There is no way at this point you can believe what you are doing could possibly be legal. I assume you are clinging to your failing argument to avoid admission to yourself. So I'm going to attempt to give an analogy that will hopefully register with you.

If you go into a retailer and purchase a paper copy of a book, you are entitled to that copy and you are free to sell that copy to a secondhand buyer. But if you take that copy, duplicate it, and then go to the bookstore and sell the copy, you have violated the law. No matter where you try to sell it, it is illegal. You violated the law upon duplication. This is no different than the person who buys a movie, duplicates it in bulk, and then sells the copies on a downtown street corner. They are selling stolen goods.

What is completely legal, and encouraged by BR, is the selling of the actual books once you are done with them. That helps a buyer of the books to recoup some of their costs, which is a good thing if someone is strapped for cash. Given the way the market works with resale prices, they can get back nearly all of what they spent. So in essence, the current system helps the struggling student quite nicely.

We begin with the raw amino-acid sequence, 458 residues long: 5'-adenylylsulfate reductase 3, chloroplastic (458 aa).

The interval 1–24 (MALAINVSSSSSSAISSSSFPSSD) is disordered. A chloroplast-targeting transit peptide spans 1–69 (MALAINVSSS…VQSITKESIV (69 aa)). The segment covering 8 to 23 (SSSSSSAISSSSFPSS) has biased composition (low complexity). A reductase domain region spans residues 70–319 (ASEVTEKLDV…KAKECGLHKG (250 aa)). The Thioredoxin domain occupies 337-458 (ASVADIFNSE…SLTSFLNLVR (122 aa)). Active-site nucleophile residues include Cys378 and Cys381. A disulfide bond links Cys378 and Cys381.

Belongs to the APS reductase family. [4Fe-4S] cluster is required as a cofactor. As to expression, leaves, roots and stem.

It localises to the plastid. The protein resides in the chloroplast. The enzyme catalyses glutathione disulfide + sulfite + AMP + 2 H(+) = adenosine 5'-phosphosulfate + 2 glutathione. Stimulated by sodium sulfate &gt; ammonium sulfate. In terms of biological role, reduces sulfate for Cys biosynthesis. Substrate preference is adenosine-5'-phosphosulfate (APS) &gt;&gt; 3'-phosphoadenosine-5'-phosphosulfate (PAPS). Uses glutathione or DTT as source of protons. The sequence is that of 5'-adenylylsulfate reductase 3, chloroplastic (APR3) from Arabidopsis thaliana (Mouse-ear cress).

When you come along and buy a stolen copy from a criminal, you deny the company that made the book and the authors of that book, money they worked for. But I have gathered from this thread that is irrelevant to you. But that's not the only person you screwed over. The person who is struggling to get by each month who obeyed the law and bought the books full price with the intention to sell them now has to compete with a criminal giving away stolen materials for free. Your criminal actions are hurting the very person you are claiming to care about, because the people who might have bought their used copy legally are now getting illegal copies from you.